Expanding the clinical use of RNA sequencing improves diagnostic yield, reduces inconclusive rates, and improves health equity
Ambry Genetics, a prominent leader in clinical genomic testing and a subsidiary of REALM IDx, Inc., unveiled at the American Society of Human Genetics (ASHG) annual meeting results of a study published in JAMA Oncology that assessed the cumulative impact of paired DNA and RNA testing on detecting disease-causing germline genetic variants and resolution of variants of uncertain significance (VUS).
Key findings from this study indicate that RNA-dependent classifications were instrumental in enhancing the accuracy of genetic testing. Specifically, RNA sequencing played a pivotal role in:
- Improving Diagnostic Yield: Simultaneous RNA sequencing resulted in a significant increase in the diagnostic yield, providing more accurate and actionable information for individuals undergoing germline cancer predisposition testing.
- Reducing Inconclusive Rates: The number of variants of uncertain significance reduced considerably, providing clarity and enhancing the overall reliability of multi-gene panel testing.
- Improving Health Equity: Genetic cohorts are typically derived from European populations, resulting in evidence gaps in underrepresented populations. Generating novel functional evidence helps close those gaps via preferential improvement in VUS rates in non-white populations.
Furthermore, the study revealed that RNA sequencing had a significant impact on the classification of splicing variants. Specifically:
- Classification of 17.1% of Pathogenic Splicing Variants Dependent on RNA evidence: 17.1% of splicing variants classified as pathogenic would have been classified as variants of uncertain significance without RNA evidence and would therefore not have been clinically actionable.
- 71.1% of Splicing Variants of Uncertain Significance (VUS) Resolved as Benign: RNA sequencing resolved 71.1% of splicing variants initially categorized as VUS, reducing ambiguity and enhancing the accuracy of hereditary cancer testing.
Sankey Diagrams Depicting Change in Variant Classifications Based on RNA Evidence
Comparisons of variant classifications at the onset of the study before RNA evidence was available (left side of diagrams) with variant classifications after RNA evidence was applied (right side of diagrams). A, Change in variant classifications based on RNA evidence in all genes together. B, Change in variant classifications based on RNA evidence in BRCA1 and BRCA2. C, Change in variant classifications based on RNA evidence in other breast/ovarian genes: BRIP1, CDH1, CHEK2, NF1, PTEN, PALB2, RAD51C, RAD51D, and TP53. D, Change in variant classifications based on RNA evidence in mismatch repair and polyposis genes: APC, MLH1, MSH2, MSH6, MUTYH, and PMS2.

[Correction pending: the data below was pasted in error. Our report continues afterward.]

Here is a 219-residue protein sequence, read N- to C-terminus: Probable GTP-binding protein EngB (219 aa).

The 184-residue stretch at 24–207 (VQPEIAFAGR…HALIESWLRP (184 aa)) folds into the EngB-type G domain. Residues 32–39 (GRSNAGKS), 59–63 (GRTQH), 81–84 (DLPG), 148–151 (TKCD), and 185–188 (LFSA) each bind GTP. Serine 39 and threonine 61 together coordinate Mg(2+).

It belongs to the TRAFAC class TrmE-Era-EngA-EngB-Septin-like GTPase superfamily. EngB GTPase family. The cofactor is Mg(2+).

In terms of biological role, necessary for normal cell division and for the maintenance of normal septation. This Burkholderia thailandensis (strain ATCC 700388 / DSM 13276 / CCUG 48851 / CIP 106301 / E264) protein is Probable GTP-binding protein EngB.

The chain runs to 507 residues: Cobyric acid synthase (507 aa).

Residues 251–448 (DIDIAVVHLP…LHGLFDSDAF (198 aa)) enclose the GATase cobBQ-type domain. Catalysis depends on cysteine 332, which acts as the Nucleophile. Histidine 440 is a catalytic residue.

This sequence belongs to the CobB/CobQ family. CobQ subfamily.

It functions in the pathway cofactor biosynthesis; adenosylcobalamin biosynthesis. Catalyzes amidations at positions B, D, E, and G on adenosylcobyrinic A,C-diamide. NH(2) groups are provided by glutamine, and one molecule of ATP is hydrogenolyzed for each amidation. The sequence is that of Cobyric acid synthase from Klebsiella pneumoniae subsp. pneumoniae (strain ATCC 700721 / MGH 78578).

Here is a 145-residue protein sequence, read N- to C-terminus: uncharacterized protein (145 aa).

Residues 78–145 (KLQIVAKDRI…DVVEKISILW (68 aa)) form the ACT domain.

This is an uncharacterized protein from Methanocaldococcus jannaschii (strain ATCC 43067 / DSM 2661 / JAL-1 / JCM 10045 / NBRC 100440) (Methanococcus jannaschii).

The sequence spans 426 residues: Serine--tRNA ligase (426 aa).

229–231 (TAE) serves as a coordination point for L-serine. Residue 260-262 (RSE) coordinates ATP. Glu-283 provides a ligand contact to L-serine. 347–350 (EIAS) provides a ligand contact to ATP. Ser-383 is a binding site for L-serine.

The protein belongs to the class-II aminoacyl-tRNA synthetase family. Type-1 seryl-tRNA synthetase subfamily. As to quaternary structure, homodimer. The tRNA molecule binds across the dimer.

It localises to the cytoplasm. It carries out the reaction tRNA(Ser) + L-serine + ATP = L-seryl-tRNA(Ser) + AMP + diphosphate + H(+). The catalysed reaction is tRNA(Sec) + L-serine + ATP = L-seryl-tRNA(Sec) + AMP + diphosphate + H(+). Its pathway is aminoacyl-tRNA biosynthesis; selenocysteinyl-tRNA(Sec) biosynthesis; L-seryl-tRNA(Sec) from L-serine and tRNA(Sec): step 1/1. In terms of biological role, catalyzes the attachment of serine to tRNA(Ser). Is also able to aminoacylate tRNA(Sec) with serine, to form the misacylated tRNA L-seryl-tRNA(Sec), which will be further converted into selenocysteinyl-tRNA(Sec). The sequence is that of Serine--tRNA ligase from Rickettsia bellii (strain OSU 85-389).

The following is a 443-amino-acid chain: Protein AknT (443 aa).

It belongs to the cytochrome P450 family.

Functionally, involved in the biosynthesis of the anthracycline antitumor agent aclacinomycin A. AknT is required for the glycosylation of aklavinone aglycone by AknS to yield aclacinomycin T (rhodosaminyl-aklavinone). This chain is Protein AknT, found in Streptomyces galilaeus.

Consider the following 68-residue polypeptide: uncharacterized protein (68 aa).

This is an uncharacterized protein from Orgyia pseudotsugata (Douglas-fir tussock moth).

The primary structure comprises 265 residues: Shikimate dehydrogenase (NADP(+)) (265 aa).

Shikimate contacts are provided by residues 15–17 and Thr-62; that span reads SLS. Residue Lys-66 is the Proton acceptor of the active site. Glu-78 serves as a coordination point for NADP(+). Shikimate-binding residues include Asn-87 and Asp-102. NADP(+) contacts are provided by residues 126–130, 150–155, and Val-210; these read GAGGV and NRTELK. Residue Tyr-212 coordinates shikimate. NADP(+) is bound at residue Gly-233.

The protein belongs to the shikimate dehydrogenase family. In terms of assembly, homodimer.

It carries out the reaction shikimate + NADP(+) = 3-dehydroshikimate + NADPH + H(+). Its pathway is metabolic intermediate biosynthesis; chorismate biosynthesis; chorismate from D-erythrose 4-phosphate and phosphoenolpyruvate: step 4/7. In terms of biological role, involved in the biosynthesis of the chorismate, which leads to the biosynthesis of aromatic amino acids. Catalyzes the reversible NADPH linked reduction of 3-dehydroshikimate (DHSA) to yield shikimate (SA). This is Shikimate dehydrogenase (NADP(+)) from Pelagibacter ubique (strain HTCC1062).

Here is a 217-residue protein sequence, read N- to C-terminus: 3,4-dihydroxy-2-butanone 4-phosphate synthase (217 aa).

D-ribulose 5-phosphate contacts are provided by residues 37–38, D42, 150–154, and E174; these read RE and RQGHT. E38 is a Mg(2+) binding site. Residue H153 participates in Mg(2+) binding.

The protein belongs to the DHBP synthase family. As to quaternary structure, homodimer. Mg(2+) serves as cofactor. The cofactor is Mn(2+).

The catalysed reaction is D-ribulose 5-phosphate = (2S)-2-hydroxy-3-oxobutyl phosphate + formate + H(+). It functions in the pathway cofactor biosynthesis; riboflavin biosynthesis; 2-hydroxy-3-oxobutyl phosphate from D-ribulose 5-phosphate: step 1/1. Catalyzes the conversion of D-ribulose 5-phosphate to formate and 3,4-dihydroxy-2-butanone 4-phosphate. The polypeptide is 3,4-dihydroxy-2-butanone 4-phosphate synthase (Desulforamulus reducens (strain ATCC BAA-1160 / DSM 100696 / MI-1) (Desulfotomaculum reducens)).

These findings signify a shift in the field of cancer predisposition, particularly towards the utilization of multiomics genetic testing, providing individuals with more reliable and actionable information, without sacrificing turnaround time. This technology enables healthcare providers to support their patients in making personalized, timely, evidenced-based medical management decisions. As the field of genetic testing continues to evolve, RNA sequencing promises to play a pivotal role in advancing precision medicine.
“The integration of DNA with RNA sequencing into germline cancer predisposition evaluation is the new gold standard for genetic testing,” states Rachid Karam, M.D., Ph.D., VP of Research & Development at Ambry Genetics and lead investigator of this study. “We’ve witnessed a remarkable improvement in diagnostic accuracy and a substantial reduction in inconclusive results. Patients benefit from having access to the most comprehensive genetic testing possible, as demonstrated by the thousands of individuals impacted by RNA testing in our laboratory cohort alone.”
Source – Ambry Genetics